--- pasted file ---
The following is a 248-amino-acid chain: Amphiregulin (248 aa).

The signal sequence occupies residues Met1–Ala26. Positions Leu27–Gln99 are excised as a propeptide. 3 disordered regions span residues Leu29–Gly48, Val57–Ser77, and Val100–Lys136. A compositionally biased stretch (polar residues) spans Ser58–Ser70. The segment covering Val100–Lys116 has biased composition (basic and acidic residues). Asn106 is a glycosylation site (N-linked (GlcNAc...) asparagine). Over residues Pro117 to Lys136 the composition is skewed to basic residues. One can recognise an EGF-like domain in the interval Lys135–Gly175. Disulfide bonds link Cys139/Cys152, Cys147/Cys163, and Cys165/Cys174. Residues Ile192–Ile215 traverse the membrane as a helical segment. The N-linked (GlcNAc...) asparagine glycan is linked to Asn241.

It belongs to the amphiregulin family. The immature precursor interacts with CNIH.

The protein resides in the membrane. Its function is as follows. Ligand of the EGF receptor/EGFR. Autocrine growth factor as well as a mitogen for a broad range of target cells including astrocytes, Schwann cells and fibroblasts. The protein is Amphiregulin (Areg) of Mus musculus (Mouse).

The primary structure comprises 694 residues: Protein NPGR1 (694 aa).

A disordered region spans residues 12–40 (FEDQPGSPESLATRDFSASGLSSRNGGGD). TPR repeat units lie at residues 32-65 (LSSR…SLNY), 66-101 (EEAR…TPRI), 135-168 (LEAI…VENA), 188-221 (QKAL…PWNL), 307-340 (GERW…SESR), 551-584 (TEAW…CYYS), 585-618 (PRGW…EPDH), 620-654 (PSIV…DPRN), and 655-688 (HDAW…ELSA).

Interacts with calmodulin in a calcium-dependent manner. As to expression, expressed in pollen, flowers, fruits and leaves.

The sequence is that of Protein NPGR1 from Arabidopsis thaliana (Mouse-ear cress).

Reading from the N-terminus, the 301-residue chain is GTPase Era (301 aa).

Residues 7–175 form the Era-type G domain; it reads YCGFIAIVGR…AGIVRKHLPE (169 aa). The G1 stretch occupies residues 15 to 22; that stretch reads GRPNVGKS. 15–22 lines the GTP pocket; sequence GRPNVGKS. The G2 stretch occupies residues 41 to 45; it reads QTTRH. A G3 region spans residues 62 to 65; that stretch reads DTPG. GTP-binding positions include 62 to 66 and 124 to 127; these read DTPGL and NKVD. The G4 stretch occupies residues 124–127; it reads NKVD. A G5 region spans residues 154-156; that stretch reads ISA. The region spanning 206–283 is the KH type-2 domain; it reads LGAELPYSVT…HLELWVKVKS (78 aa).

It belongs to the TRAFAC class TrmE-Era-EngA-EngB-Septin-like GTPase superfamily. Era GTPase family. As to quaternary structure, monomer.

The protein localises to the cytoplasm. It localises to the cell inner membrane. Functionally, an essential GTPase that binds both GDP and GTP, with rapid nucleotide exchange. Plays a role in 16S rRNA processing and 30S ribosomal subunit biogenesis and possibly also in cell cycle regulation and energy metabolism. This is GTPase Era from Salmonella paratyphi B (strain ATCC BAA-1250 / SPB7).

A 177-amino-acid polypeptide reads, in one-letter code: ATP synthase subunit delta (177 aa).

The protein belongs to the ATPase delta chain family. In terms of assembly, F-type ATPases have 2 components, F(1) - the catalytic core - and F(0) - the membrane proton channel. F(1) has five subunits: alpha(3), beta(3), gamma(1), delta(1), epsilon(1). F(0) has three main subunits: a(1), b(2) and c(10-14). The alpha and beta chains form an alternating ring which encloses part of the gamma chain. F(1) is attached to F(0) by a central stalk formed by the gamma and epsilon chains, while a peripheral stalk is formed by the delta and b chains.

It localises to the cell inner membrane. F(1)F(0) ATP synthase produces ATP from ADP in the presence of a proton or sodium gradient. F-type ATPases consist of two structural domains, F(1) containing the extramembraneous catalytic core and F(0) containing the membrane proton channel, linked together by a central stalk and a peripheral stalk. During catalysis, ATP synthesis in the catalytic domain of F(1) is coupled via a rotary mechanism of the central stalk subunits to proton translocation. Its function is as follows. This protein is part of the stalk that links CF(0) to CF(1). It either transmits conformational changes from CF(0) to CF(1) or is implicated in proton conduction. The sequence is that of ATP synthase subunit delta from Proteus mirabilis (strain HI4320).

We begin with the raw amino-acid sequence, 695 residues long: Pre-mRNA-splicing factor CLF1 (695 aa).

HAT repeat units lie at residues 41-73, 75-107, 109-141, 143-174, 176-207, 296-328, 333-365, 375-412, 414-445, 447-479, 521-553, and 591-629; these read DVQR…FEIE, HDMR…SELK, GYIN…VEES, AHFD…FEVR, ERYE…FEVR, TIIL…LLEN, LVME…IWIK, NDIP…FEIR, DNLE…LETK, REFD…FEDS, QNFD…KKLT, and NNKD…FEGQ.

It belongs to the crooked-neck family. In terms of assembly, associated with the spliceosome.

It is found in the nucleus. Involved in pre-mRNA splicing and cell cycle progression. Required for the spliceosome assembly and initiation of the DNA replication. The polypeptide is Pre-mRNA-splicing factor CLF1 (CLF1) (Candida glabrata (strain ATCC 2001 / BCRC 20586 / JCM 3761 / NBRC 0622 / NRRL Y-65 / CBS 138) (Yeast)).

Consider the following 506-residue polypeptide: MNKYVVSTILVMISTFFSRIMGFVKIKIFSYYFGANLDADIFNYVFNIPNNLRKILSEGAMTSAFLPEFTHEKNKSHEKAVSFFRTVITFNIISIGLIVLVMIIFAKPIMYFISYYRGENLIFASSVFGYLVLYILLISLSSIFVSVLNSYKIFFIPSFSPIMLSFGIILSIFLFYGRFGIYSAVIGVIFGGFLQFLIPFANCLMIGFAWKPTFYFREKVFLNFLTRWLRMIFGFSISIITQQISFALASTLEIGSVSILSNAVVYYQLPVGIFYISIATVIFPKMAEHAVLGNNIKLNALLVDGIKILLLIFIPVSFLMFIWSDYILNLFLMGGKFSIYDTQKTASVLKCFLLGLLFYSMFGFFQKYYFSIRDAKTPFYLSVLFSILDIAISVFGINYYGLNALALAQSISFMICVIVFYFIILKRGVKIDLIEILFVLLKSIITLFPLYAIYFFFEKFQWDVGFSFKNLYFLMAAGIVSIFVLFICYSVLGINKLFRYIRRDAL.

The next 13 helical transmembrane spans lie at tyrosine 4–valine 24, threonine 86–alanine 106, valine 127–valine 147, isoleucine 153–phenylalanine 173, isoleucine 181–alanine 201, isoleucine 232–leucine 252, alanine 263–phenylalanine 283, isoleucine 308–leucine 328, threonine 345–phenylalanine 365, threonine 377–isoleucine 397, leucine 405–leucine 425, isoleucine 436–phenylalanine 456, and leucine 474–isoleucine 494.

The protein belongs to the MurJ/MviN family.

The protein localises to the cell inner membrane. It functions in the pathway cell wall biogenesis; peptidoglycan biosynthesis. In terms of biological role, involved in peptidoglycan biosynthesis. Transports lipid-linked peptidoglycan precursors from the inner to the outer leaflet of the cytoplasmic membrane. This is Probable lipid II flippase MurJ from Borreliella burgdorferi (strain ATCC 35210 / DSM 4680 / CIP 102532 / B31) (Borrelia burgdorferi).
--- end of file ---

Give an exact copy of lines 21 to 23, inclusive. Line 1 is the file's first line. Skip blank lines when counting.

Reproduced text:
The next 13 helical transmembrane spans lie at tyrosine 4–valine 24, threonine 86–alanine 106, valine 127–valine 147, isoleucine 153–phenylalanine 173, isoleucine 181–alanine 201, isoleucine 232–leucine 252, alanine 263–phenylalanine 283, isoleucine 308–leucine 328, threonine 345–phenylalanine 365, threonine 377–isoleucine 397, leucine 405–leucine 425, isoleucine 436–phenylalanine 456, and leucine 474–isoleucine 494.

The protein belongs to the MurJ/MviN family.

The protein localises to the cell inner membrane. It functions in the pathway cell wall biogenesis; peptidoglycan biosynthesis. In terms of biological role, involved in peptidoglycan biosynthesis. Transports lipid-linked peptidoglycan precursors from the inner to the outer leaflet of the cytoplasmic membrane. This is Probable lipid II flippase MurJ from Borreliella burgdorferi (strain ATCC 35210 / DSM 4680 / CIP 102532 / B31) (Borrelia burgdorferi).